CollaboratorsAna Mora Vitoria, Architect
Technical ArchitectFrancisco Rodríguez Navarro
Text description provided by the architects. Making architecture is something complex. This complexity is linked with many factors as social, economic and cultural among others, and evolves at the same time as technology improves. In all these transformations there is a common factor: people. Cities, buildings, objects, in short, everything related to architecture is closely linked to people. If we focus on this situation in the case of housing, we see that each person, couple, family or group has different points of view and needs that are reflected in their way of life.
On this approach, we talked with the owners of a plot in the center of the old town of Elche (Spain). They tell us that they would like to live in a forest, but they have a small plot between party walls. The project begins with the search of aspects related to a forest that can be applied to the design of this single-family house with two floors: vegetation, growth over time, large spaces, introverted spaces or overhead lighting, among others.
The house rises in three interrelated levels through a green patio and is organized by two strips. The first two levels are closed and the third is a solarium terrace that has access from the patio. The approach of the first strip tries to be faithful to the point of departure and proposes a single space, of two heights, luminous and more related to the patio located in the back that with the exterior of the house, in which two rooms are introduced elevated on the diaphanous ground floor, like high cabins in a forest. In this double-height space that houses the cabins the lighting is generated through the patio and is increased with skylights on the ceiling.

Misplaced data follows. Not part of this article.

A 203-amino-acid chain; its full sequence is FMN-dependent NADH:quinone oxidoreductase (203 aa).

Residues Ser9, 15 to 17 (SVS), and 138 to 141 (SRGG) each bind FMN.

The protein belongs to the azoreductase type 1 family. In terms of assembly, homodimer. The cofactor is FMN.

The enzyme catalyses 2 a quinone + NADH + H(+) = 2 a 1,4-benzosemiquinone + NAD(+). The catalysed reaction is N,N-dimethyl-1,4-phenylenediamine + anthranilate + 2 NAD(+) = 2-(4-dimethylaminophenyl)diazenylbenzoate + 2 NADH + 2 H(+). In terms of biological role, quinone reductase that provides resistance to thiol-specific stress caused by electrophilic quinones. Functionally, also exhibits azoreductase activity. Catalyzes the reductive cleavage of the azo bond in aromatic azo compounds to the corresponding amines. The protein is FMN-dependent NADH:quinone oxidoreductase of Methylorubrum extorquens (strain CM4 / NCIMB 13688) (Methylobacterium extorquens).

The second strip is narrower and more closed: on the ground floor it is occupied by the kitchen and on the first floor by the main room. The cabins and the main bedroom are connected by a bridge that allows the view of both the patio and the highest space of the ground floor that occupies the dining room. In this second strip, and both in the kitchen and in the master bedroom, there is a direct visual connection with the main space of the house. This connection is more intense in the main room because through it you have a vision of the curves of one of the cabins bathed by the overhead light and that emphasizes the sinuosity of its volume.